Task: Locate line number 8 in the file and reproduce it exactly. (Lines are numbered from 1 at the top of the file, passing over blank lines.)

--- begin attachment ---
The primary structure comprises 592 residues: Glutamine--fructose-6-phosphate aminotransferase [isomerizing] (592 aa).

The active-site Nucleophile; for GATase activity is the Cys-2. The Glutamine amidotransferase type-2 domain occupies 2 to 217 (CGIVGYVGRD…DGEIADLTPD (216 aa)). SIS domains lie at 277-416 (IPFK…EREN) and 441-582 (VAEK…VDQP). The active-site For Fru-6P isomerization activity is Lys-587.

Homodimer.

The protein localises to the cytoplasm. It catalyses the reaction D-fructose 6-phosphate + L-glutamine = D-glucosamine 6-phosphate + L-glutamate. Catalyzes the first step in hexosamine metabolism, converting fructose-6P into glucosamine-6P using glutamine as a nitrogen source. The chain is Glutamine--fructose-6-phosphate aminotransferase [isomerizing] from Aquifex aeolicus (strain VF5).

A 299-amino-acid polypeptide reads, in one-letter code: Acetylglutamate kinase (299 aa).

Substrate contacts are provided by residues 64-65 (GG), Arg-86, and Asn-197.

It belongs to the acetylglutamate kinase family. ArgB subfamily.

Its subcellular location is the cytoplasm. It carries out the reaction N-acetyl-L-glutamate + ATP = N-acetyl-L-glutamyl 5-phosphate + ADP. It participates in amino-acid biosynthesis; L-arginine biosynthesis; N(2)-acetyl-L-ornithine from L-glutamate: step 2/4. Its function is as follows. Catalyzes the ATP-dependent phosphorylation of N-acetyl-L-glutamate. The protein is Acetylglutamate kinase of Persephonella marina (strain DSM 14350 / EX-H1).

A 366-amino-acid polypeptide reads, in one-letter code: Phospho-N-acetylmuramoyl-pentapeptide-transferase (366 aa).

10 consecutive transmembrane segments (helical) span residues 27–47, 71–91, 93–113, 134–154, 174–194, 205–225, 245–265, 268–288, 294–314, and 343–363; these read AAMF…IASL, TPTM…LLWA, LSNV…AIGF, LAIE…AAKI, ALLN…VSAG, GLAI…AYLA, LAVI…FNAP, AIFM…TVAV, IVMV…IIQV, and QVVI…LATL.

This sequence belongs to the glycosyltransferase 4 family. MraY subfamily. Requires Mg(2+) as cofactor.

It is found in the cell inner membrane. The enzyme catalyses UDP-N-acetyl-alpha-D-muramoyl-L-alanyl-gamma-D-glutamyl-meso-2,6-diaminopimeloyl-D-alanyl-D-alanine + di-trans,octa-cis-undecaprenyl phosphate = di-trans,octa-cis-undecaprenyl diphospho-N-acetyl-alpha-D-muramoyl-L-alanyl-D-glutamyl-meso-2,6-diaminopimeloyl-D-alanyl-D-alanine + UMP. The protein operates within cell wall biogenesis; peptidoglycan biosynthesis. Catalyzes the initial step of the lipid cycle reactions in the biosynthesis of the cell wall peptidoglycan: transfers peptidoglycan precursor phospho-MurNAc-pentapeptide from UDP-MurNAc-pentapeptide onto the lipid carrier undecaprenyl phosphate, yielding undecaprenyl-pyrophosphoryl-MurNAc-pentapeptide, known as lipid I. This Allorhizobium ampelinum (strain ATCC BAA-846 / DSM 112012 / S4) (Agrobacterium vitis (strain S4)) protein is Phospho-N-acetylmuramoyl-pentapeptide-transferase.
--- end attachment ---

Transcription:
Its subcellular location is the cytoplasm. It carries out the reaction N-acetyl-L-glutamate + ATP = N-acetyl-L-glutamyl 5-phosphate + ADP. It participates in amino-acid biosynthesis; L-arginine biosynthesis; N(2)-acetyl-L-ornithine from L-glutamate: step 2/4. Its function is as follows. Catalyzes the ATP-dependent phosphorylation of N-acetyl-L-glutamate. The protein is Acetylglutamate kinase of Persephonella marina (strain DSM 14350 / EX-H1).